"I was surprised by the magnitude of the effect," Greenstone told me when that study came out. It meant that coal pollution in northern China had cut the lifespans of 500 million people by roughly 5.5 years, on average.

Now, this latest paper — which Greenstone co-authored with Janhavi Nilekani, Rohini Pande, Nicholas Ryan, Anant Sudarshan, and Anish Sugathan — applies those same results to India.

The authors first calculate that about 660 million people, mostly in north India, are living with annual levels of PM2.5 that exceed national air quality standards (which are currently set at 40 micrograms per cubic meter — weaker than those in China, Europe, or the United States):

Estimates of PM2.5 concentrations across India

2001 district boundaries are used in this map. (Greenstone et al, 2015)

Using the numbers from the China study, the authors could get a rough sense of how much harm this is doing — that's where they estimate that excess air pollution in these regions is reducing life expectancy by an average of 3.2 years.

Now, this is only an average: actual exposure can vary a lot from region to region and person to person. Policemen who are working in traffic all day get a higher exposure to air pollution. Wealthier families who can afford air purifiers in their homes get less. But the overall numbers are staggering.

The authors also find that air pollution levels in India's cities haven't shown any improvement in the last five years. If anything, things have gotten a bit worse.

Can India clean up its air pollution?

Children cover their face to take precaution from the air pollution by a mixture of pollution and fog at NCR region on November 7, 2012 in New Delhi, India. (Photo by Sanjeev Verma/Hindustan Times via Getty Images)

India and China, of course, didn't invent air pollution. Cities like London and Los Angeles also once had horrific smog and particulate problems. But as they got richer, they cleaned up — and there's every indication that developing countries will do the same. The question is when.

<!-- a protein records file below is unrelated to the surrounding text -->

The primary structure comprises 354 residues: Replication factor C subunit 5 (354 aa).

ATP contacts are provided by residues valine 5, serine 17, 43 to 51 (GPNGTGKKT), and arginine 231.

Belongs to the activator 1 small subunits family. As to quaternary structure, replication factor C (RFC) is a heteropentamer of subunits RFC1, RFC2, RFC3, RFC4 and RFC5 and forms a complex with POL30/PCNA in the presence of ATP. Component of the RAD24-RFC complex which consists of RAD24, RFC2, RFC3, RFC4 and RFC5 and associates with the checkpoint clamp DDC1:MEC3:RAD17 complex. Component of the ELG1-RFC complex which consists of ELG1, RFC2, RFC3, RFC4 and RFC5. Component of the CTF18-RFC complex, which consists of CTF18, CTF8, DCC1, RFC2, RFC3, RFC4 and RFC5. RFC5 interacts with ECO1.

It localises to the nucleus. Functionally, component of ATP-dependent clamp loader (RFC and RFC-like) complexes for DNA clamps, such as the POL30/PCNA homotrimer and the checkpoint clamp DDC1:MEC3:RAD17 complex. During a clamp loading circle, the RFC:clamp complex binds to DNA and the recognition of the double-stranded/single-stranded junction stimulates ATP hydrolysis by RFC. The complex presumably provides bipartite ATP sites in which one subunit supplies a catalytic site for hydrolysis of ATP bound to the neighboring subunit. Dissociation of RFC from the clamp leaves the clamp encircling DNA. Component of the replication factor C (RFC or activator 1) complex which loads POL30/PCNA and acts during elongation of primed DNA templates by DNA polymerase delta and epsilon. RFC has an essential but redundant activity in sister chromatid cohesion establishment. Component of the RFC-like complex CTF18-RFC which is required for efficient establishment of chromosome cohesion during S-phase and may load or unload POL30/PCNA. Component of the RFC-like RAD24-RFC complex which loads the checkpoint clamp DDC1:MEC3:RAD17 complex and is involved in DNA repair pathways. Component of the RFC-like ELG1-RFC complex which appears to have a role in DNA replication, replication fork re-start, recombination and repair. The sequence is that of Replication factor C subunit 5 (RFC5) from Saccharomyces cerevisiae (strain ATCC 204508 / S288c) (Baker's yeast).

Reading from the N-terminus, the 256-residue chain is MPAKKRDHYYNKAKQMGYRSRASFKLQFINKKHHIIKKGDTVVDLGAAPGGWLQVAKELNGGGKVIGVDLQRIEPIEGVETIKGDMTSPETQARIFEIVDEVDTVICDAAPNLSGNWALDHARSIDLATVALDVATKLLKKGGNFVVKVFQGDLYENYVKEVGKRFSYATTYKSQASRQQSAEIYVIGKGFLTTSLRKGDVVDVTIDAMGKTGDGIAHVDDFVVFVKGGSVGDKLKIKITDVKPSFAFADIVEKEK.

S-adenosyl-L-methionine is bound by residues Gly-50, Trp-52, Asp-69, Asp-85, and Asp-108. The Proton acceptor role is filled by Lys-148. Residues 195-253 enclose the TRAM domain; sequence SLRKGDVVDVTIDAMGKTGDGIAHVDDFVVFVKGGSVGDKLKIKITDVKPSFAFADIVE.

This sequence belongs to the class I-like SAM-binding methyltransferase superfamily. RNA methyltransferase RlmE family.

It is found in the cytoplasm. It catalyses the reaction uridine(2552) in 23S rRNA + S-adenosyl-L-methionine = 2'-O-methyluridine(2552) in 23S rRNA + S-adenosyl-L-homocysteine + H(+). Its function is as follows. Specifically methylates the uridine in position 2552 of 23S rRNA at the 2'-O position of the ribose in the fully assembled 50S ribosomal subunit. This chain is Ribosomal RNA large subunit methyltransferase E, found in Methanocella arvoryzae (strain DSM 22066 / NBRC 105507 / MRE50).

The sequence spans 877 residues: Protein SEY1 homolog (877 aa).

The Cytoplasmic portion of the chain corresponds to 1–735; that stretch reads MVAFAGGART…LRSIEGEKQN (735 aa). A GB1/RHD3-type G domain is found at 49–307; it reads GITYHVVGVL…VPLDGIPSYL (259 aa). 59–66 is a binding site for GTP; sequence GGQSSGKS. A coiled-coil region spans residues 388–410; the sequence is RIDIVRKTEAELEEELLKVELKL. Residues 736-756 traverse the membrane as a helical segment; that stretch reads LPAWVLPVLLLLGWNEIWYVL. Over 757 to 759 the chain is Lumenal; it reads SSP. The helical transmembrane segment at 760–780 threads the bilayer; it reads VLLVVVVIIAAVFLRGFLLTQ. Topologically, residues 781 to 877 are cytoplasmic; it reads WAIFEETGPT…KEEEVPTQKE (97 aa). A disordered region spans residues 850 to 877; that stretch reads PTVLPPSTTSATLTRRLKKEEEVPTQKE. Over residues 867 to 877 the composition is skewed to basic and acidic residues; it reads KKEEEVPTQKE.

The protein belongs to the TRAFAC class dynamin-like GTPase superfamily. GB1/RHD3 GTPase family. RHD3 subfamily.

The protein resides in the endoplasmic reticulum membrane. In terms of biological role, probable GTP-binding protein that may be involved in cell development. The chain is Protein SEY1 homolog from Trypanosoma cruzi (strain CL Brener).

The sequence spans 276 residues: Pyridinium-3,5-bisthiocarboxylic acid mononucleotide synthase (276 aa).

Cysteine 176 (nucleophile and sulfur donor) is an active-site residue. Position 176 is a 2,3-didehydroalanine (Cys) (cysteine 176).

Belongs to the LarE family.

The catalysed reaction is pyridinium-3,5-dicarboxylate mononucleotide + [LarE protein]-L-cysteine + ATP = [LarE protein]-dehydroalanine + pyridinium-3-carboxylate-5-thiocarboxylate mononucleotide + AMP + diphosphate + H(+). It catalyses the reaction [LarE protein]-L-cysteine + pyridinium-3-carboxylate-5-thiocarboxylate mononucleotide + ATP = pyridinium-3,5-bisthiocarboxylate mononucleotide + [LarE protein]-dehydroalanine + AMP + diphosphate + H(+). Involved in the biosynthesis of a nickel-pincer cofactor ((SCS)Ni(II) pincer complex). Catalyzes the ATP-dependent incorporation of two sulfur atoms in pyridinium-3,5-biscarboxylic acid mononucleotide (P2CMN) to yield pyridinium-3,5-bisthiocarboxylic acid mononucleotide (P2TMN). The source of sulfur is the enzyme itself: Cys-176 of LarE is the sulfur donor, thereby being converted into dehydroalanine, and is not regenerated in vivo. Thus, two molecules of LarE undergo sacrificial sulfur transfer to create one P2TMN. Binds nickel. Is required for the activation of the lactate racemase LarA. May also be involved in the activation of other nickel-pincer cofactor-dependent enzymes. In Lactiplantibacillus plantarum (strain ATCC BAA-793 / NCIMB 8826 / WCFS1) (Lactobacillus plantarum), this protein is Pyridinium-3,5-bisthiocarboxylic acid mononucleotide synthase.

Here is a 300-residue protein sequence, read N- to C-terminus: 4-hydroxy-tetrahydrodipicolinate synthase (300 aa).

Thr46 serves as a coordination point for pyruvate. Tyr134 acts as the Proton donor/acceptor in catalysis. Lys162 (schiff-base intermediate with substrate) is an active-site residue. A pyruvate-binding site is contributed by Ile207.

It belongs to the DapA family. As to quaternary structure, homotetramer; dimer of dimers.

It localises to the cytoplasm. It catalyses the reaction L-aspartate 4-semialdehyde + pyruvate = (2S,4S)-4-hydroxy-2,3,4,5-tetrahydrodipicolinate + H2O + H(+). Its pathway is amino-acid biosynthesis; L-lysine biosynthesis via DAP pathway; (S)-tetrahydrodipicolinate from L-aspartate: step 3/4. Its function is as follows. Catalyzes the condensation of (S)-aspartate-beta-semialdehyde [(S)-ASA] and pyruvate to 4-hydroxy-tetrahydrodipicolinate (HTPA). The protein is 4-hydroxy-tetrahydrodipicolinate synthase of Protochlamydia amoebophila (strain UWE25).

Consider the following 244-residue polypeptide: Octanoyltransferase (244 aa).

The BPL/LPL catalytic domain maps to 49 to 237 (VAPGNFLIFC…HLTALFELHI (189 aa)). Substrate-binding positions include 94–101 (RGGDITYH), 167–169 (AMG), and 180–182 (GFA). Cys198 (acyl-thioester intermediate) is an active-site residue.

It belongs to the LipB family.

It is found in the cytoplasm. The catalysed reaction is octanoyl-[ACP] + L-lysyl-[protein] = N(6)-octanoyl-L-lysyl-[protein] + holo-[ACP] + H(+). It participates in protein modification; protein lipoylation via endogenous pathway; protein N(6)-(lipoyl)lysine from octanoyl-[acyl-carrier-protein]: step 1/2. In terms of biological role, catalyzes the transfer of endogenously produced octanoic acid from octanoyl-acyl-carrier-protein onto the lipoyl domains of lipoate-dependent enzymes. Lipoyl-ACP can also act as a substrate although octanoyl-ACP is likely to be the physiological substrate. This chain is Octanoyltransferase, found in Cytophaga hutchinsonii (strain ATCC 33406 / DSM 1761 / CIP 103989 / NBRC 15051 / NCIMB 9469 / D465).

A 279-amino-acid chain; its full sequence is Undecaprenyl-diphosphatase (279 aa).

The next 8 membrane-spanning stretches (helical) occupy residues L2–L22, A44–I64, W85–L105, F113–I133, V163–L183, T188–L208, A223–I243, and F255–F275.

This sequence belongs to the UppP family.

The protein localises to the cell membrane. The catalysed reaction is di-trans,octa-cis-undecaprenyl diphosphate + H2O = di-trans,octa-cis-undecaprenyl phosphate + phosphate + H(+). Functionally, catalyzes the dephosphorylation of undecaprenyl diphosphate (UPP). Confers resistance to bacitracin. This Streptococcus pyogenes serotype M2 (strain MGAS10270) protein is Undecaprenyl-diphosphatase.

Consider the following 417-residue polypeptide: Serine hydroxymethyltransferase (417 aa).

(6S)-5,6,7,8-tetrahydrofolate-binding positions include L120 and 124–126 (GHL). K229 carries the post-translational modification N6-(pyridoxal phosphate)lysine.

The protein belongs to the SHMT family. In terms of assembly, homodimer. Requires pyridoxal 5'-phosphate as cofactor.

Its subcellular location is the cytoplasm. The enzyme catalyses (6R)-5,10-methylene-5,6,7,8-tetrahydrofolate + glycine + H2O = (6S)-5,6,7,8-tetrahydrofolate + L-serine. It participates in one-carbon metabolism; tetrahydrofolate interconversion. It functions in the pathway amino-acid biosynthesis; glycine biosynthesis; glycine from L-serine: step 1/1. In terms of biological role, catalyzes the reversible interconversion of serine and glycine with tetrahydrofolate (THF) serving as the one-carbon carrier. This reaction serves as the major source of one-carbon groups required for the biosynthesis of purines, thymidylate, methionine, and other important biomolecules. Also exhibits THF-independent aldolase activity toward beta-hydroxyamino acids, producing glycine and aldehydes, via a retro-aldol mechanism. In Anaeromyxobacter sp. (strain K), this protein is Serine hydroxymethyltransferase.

China, for its part, has already begun to crack down on its air pollution, through policies to limit coal burning in cities and curtail vehicle use.

So far, India has taken fewer steps in that direction. One reason for that is that India is still much, much poorer than China. (Among other things, India has 400 million people without electricity; China has virtually none.) So the country is still focusing heavily on economic growth — which often means expanding the use of fossil fuels. Energy analyst Mackay Miller summed this up on Twitter:

That said, the problem has gotten so bad of late that India's policymakers are beginning to take notice. In November 2014, Prime Minister Narendra Modi announced he would make air-quality data available to the public and pledged to set new emissions standards for power plants.

Then, in February, according to Gardiner Harris of The New York Times, Indian officials asked the Obama administration for help in both measuring pollution and in finding ways to reduce pollution from trucks. "One driver for the change," Harris reported, "is a deluge of stories in Indian and international news outlets over the last year about Delhi’s air problems."

In their paper, Greenstone and his colleagues recommend a number of additional steps, including better air quality monitoring (India's cities have far fewer monitors than China's do), civil penalties against polluters (India's pollution penalties are actually so severe that they're rarely enforced), and possibly an emissions trading system similar to the one that the United States set up for acid-rain pollution.

Sign up for the newsletter Today, Explained

Understand the world with a daily explainer plus the most compelling stories of the day.